Over the course of a century, European circumnavigators in small ships charted the coast of the New World and explored the Pacific Ocean. Characterized by fierce nationalism, competitiveness, and bloodshed, The Longest Voyage: Circumnavigators in the Age of Discovery captures the drama, danger, and personalities in the colorful story of the first voyages around the world. These accounts begin with Magellan’s unprecedented 1519–22 circumnavigation, providing an immediate, exciting, and intimate glimpse into that historic venture. The story includes frequent threats of mutiny; the nearly unendurable extremes of heat, cold, hunger, thirst, and fatigue; the fear, tedium, and moments of despair; the discoveries of exotic new peoples and strange new lands; and, finally, Magellan’s own dramatic death during a fanatical attempt to convert native Philippine islanders to Christianity.
Capturing the total context of political climate and historical change that made the Age of Discovery one of excitement and drama, Silverberg brings a motley crew of early ocean explorers vividly to life.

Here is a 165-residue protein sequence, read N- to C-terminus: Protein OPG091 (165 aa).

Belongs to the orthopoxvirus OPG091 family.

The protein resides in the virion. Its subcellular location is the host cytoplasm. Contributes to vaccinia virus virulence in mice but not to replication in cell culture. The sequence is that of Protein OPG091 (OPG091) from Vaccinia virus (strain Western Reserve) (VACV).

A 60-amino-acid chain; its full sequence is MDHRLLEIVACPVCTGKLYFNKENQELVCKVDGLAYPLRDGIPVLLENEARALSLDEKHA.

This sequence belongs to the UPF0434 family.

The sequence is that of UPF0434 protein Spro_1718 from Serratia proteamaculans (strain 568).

In 1870, Truman Everts visited what would two years later become Yellowstone National Park, traveling with an exploration party intent on mapping and investigating that mysterious region. Scattered reports of a mostly unexplored wilderness filled with natural wonders had caught the public’s attention and the fifty-four-year-old Everts, near-sighted and an inexperienced woodsman, had determined to join the expedition. He was soon separated from the rest of the party and from his horse, setting him on a grueling quest for survival. For over a month he wandered Yellowstone alone and injured, with little food, clothing, or other equipment. In “Thirty-seven Days of Peril” he recounted his experiences for the readers of Scribner’s Monthly.
In June 1996, Everts’s granddaughter arrived at Mammoth Hot Springs in Yellowstone National Park to meet with park archivist Lee Whittlesey. She brought two documents that her father had kept hidden and both were handwritten by Everts. One was a brief autobiography that gave new insight into his early life. The other was a never-published alternative account of his confused 1870 journey through Yellowstone. Both have been added to this volume, further enhancing Everts’s unlikely tale of survival.